Note: This is part four of a five part series on pornography

Part I: My porn addiction
Part II: Porn, devil or an angel?
Part III: Three ways to kick porn out of your life
Part IV: The fight for sexual sanity in a world awash in porn
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art V: The pointlessness of pornography

December 10, 2012, (LifeSiteNews.com) - My roommate during my first year at college was a recovering drug addict and alcoholic. As part of his recovery he regularly attended Alcoholics Anonymous meetings, and out of both curiosity and a desire to support his efforts, I often tagged along.

So it was that under the glare of florescent lights, in dingy boardrooms in the basements of schools and churches, with the acidic smell of cheap coffee wafting under my nose, I received a better education in human nature than I ever received in any of my anthropology classes – witnessing first-hand its endless varieties, its perverse penchant for self-destruction, its endurance for suffering, and its astonishing capacity to rise from the lowest, most despicable gutters of the world to a place of true greatness—and vice versa.

In the process I also learned many practical truths that applied to my fight against many of my own faults, including my fight for sexual sanity in a world awash in porn.

The first of these truths is that once you have fought to the death with the devil, you never forget the foundational lesson every fighter must learn, often the hard way: never to let your guard down.

Attendees at Alcoholics Anonymous meetings typically introduce themselves in this way: “Hello, my name is [blank], and I’m an alcoholic.” It doesn’t matter how long it has been since they took their last drink. It may have been decades, but they still say, “I’m an alcoholic.” At first this struck me as odd and unnecessarily self-deprecating, but after listening to dozens of testimonies I realized that there is a very good reason for the practice: namely that the moment an alcoholic relaxes his vigilance, that he convinces himself that he has “beaten” the devil once and for all, that (thank God!) he can finally just “relax” and enjoy life, is often the same moment he takes the drink that ruins him.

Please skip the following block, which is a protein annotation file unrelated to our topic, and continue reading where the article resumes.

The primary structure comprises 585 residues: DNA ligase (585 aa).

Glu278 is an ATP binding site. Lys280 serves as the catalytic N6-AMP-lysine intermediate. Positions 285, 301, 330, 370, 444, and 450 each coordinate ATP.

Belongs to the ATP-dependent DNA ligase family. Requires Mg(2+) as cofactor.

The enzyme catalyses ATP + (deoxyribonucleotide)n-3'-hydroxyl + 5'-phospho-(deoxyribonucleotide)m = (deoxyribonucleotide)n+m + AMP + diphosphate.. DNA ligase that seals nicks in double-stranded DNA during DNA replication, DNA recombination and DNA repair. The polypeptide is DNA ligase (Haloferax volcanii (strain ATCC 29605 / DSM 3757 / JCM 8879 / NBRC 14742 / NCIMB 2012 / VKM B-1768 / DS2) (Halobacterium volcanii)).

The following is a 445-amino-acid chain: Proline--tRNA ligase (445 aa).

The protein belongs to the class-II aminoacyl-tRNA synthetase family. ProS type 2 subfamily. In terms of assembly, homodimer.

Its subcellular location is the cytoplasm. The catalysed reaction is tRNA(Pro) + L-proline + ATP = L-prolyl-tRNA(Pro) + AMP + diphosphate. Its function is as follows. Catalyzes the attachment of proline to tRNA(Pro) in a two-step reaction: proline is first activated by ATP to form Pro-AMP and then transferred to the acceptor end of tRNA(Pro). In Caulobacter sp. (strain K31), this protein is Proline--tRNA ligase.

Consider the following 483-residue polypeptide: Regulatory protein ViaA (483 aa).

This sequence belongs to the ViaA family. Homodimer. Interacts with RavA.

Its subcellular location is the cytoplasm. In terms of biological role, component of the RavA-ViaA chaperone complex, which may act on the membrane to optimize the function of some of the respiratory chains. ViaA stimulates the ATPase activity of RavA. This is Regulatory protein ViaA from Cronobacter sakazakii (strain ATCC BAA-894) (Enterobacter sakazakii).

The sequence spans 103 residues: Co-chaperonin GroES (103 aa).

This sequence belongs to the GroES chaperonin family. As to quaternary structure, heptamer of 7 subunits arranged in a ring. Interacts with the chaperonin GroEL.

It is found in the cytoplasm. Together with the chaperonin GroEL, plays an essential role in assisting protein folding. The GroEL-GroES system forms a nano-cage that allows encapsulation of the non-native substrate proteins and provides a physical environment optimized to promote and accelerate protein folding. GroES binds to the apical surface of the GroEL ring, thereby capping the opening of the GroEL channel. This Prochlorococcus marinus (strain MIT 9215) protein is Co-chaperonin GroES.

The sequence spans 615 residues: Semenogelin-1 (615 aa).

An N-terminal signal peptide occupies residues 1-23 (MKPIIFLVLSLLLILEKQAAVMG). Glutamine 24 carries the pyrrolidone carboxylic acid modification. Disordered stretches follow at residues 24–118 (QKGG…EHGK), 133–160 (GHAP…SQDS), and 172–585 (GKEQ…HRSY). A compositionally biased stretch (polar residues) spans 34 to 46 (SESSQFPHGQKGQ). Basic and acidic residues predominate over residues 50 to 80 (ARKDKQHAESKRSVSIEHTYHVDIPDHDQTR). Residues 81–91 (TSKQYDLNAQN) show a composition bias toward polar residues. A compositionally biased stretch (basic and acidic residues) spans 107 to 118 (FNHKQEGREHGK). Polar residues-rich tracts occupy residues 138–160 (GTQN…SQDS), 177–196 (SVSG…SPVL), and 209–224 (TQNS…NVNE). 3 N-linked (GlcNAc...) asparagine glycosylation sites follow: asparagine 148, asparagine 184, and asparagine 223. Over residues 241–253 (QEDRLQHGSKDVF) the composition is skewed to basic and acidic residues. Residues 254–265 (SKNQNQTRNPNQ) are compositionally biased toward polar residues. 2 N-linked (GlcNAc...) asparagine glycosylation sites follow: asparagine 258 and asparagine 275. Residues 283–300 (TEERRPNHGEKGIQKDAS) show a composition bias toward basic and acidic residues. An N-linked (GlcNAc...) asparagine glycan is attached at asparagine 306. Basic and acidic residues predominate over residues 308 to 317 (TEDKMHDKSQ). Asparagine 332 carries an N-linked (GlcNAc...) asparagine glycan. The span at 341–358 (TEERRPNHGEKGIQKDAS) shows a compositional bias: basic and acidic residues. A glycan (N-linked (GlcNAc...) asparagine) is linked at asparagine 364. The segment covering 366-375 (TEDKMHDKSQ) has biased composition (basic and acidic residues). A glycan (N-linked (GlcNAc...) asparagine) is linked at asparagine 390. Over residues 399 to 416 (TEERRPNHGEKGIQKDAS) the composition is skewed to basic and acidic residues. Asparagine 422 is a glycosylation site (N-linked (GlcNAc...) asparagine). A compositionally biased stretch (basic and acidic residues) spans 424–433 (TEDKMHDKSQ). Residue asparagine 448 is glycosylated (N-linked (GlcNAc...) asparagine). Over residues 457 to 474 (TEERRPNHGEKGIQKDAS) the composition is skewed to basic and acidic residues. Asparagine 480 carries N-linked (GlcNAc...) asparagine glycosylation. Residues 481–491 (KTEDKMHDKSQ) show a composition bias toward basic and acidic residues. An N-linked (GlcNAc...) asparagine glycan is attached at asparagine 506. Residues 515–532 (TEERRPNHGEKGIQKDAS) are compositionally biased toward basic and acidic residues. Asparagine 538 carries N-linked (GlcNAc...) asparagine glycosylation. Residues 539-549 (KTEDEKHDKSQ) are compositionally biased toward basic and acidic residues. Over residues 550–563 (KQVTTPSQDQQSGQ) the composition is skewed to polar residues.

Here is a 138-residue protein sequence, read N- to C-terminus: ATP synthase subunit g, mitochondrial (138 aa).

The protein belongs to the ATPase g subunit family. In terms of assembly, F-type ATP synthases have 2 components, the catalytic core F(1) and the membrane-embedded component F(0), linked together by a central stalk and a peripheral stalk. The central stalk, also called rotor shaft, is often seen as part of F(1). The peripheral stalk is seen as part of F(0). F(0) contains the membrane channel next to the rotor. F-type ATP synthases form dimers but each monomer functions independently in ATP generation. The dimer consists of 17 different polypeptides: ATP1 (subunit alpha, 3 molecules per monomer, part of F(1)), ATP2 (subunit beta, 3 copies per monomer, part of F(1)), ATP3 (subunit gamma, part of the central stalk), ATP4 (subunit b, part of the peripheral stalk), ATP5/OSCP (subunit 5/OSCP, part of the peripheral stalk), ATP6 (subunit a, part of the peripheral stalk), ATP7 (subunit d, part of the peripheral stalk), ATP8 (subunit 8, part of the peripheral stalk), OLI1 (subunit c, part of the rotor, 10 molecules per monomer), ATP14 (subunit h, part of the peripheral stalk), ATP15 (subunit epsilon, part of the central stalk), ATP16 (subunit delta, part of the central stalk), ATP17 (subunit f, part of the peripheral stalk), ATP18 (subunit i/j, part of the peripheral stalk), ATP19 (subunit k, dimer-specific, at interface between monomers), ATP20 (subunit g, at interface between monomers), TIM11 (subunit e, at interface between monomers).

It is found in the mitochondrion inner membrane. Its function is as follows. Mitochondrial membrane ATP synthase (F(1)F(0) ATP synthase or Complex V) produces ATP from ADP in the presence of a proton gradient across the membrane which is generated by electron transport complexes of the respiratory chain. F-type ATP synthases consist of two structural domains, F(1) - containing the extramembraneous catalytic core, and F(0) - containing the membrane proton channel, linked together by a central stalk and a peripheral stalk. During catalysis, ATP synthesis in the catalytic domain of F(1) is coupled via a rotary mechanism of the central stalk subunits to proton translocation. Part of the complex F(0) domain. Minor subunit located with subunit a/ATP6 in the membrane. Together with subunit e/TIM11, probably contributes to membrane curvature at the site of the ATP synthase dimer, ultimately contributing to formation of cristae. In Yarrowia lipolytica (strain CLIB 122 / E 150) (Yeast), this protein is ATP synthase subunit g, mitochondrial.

At first glance it might seem a neurotic way to live. However, one need only listen once to the testimony of someone who “beat” their addiction years ago, and, after painstakingly piecing their life back together, promptly lost everything the moment they decided they were home free, to realize just how practical this attitude really is.

The fact is, every one of us has bad habits that could ruin us, if we didn’t constantly work to overcome them and replace them with something better.  It may seem a neurotic way to live from the outside, but in reality it’s just life. What we call “addiction” is, after all, simply a more extreme version of the common experience of all human beings: that against our better judgment we regularly choose to do things that we know will likely harm us and our loved ones. In this sense we are all addicts.

I mention this in the second-to-last installment of this essay for a good reason: that even if you agree with everything that was in the preceding installments, and even if you once had a problem with porn and have put it behind you, is no reason to relax. For my part, I would never say that I have “beat” pornography once and for all: too many failures over too many years have taught me my profound weakness in this area. To simply “relax” is out of the question, especially now, when sexual sanity is made so much more difficult by the ubiquity and the vehemence of the temptations around us, and when the stakes are so much higher, when I am tasked with protecting my marriage, and providing a good example for my children.

The world wants us to “relax” about sex. It finds all this fuss and bother about “chastity” distracting and rather uncouth. Why get your panties all up in a bundle when you can simply give in and enjoy this gleaming new era of sexual freedom? Why stress yourself out?